Barriers and facilitators to breastfeeding support practices in a neonatal intensive care unit in Colombia

Authors

  • Haley Abugov Montreal Children’s Hospital, McGill University Health Center
  • Sandra Catalina Ochoa Marín University of Antioquia
  • Sonia Semenic McGill University
  • Isabel Cristina Arroyave Hospital Universitario San Vicente Fundación

DOI:

https://doi.org/10.17533/udea.iee.v39n1e11

Keywords:

infant, newborn, breast feeding, intensive care units, neonatal, milk, human, quality improvement

Abstract


Objective. To assess breastfeeding support practices and related barriers and facilitators in a large Intensive Care Unit, Neonatal (NICU) in Medellín, Colombia, as part of a broader quality improvement initiative to enhance breastfeeding support.

Methods. A mixed-methods descriptive design was used to collect data on care practices and outcomes related to NICU breastfeeding support. Data sources included the Neo-BFHI’s self-assessment questionnaire of breastfeeding policies and practices, clinical observations, and a retrospective review of 51 patient charts.

Results. Of the 51 charts reviewed, 98% of the infants received breastmilk during their hospitalization but the majority (84%) also received formula and only 8% of infants were exclusively breastfed at the time of NICU discharge. All NICU staff received education on mother and baby-friendly care, and the unit complied with the International Code of Marketing of Breast-milk substitutes. However, resources to support lactation (e.g., access to breastfeeding specialists, breast pumps, written teaching materials for parents) were limited, and infants were only allowed to consume milk expressed within the hospital. Mother-infant separation, as well as staff beliefs and care routines, also limited important breastfeeding support practices such as skin-to-skin care and early initiation of direct breastfeeding.

Conclusion. The self-assessment questionnaire and observations revealed a high value for breastfeeding and a family-centered approach to care in the NICU. Key challenges to sustaining breastfeeding in the NICU included a lack of facilities for supporting parental presence, barriers to expression and provision of mother’s milk, and a high rate of bottle-feeding with formula.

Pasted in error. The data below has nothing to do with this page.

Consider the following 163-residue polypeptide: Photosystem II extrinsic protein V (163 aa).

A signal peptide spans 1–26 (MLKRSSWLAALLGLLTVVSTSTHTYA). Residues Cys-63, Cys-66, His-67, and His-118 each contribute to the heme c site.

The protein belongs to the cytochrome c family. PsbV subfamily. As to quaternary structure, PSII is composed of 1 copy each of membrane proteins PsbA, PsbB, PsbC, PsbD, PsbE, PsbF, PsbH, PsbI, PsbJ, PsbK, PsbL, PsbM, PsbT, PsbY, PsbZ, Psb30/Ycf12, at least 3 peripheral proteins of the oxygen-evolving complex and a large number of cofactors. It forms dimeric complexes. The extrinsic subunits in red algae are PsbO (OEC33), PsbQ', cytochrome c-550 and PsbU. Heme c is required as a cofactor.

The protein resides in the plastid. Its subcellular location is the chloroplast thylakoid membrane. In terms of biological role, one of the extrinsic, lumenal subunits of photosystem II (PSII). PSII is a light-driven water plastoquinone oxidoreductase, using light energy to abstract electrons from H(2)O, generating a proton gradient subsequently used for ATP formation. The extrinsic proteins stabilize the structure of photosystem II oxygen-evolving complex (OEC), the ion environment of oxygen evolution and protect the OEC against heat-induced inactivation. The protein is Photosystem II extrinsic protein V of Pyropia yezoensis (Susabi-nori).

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Author Biographies

Haley Abugov, Montreal Children’s Hospital, McGill University Health Center

R.N., M.Sc.(A), Montreal Children’s Hospital, McGill University Health Center (Canada). Email: haley.abugov@muhc.mcgill.ca

Sandra Catalina Ochoa Marín, University of Antioquia

R.N., Ph.D. University of Antioquia, Faculty of Nursing, Medellín (Colombia). Email: catalina.ochoa@udea.edu.co

Sonia Semenic, McGill University

R.N., Ph.D. McGill University, Ingram School of Nursing (Canada). Email: sonia.semenic@mcgill.ca

Isabel Cristina Arroyave, Hospital Universitario San Vicente Fundación

R.N., Ph.D. Hospital Universitario San Vicente Fundación, Medellín (Colombia). Email: isaarroyave@hotmail.com

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Implementation guidance: protecting, promoting and supporting breastfeeding in facilities providing maternity and newborn services – the revised Baby-friendly Hospital Initiative. Geneva: World Health Organization; 2018.

Published

2021-03-04

How to Cite

Abugov, H., Ochoa Marín, S. C., Semenic, S., & Arroyave, I. C. (2021). Barriers and facilitators to breastfeeding support practices in a neonatal intensive care unit in Colombia. Investigación Y Educación En Enfermería, 39(1). https://doi.org/10.17533/udea.iee.v39n1e11

Issue

Section

ORIGINAL ARTICLES / ARTÍCULOS ORIGINALES / ARTIGOS ORIGINAIS

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